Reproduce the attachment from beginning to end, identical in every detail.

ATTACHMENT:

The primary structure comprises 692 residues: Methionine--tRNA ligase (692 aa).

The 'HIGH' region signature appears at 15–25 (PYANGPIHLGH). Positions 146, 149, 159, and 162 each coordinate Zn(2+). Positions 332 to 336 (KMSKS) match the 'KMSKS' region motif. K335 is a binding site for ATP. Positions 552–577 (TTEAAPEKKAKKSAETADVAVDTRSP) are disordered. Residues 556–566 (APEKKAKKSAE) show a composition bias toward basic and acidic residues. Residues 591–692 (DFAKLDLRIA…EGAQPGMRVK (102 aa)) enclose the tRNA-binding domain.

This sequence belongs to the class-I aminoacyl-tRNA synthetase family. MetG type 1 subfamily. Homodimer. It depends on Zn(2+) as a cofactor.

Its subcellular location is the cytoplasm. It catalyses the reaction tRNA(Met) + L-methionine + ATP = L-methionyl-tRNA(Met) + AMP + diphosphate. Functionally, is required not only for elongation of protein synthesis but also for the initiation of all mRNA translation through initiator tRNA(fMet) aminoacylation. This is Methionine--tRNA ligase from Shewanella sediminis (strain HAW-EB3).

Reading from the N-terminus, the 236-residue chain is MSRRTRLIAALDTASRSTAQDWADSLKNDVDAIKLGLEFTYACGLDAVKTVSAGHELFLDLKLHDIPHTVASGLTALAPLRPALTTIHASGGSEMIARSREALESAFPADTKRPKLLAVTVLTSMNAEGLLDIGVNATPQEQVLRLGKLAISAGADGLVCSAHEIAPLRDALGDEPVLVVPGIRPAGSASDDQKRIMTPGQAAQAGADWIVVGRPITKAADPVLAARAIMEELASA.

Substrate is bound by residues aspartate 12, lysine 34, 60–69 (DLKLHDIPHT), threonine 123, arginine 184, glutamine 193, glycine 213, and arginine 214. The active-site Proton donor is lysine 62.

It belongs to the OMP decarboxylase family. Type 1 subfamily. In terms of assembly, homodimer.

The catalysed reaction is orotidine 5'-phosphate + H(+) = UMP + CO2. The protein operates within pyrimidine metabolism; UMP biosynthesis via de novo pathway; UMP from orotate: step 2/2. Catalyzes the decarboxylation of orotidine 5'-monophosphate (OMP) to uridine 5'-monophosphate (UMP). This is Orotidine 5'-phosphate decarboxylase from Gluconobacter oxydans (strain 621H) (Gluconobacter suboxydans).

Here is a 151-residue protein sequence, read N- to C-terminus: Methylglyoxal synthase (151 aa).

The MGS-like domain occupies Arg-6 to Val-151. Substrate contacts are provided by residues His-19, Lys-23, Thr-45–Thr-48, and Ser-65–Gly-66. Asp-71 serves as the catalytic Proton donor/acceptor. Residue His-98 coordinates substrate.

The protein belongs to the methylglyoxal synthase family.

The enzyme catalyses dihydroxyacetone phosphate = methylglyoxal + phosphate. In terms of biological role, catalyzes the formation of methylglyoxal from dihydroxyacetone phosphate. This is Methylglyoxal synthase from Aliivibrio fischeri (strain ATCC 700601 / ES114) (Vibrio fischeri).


The primary structure comprises 692 residues: Methionine--tRNA ligase (692 aa).

The 'HIGH' region signature appears at 15–25 (PYANGPIHLGH). Positions 146, 149, 159, and 162 each coordinate Zn(2+). Positions 332 to 336 (KMSKS) match the 'KMSKS' region motif. K335 is a binding site for ATP. Positions 552–577 (TTEAAPEKKAKKSAETADVAVDTRSP) are disordered. Residues 556–566 (APEKKAKKSAE) show a composition bias toward basic and acidic residues. Residues 591–692 (DFAKLDLRIA…EGAQPGMRVK (102 aa)) enclose the tRNA-binding domain.

This sequence belongs to the class-I aminoacyl-tRNA synthetase family. MetG type 1 subfamily. Homodimer. It depends on Zn(2+) as a cofactor.

Its subcellular location is the cytoplasm. It catalyses the reaction tRNA(Met) + L-methionine + ATP = L-methionyl-tRNA(Met) + AMP + diphosphate. Functionally, is required not only for elongation of protein synthesis but also for the initiation of all mRNA translation through initiator tRNA(fMet) aminoacylation. This is Methionine--tRNA ligase from Shewanella sediminis (strain HAW-EB3).

Reading from the N-terminus, the 236-residue chain is MSRRTRLIAALDTASRSTAQDWADSLKNDVDAIKLGLEFTYACGLDAVKTVSAGHELFLDLKLHDIPHTVASGLTALAPLRPALTTIHASGGSEMIARSREALESAFPADTKRPKLLAVTVLTSMNAEGLLDIGVNATPQEQVLRLGKLAISAGADGLVCSAHEIAPLRDALGDEPVLVVPGIRPAGSASDDQKRIMTPGQAAQAGADWIVVGRPITKAADPVLAARAIMEELASA.

Substrate is bound by residues aspartate 12, lysine 34, 60–69 (DLKLHDIPHT), threonine 123, arginine 184, glutamine 193, glycine 213, and arginine 214. The active-site Proton donor is lysine 62.

It belongs to the OMP decarboxylase family. Type 1 subfamily. In terms of assembly, homodimer.

The catalysed reaction is orotidine 5'-phosphate + H(+) = UMP + CO2. The protein operates within pyrimidine metabolism; UMP biosynthesis via de novo pathway; UMP from orotate: step 2/2. Catalyzes the decarboxylation of orotidine 5'-monophosphate (OMP) to uridine 5'-monophosphate (UMP). This is Orotidine 5'-phosphate decarboxylase from Gluconobacter oxydans (strain 621H) (Gluconobacter suboxydans).

Here is a 151-residue protein sequence, read N- to C-terminus: Methylglyoxal synthase (151 aa).

The MGS-like domain occupies Arg-6 to Val-151. Substrate contacts are provided by residues His-19, Lys-23, Thr-45–Thr-48, and Ser-65–Gly-66. Asp-71 serves as the catalytic Proton donor/acceptor. Residue His-98 coordinates substrate.

The protein belongs to the methylglyoxal synthase family.

The enzyme catalyses dihydroxyacetone phosphate = methylglyoxal + phosphate. In terms of biological role, catalyzes the formation of methylglyoxal from dihydroxyacetone phosphate. This is Methylglyoxal synthase from Aliivibrio fischeri (strain ATCC 700601 / ES114) (Vibrio fischeri).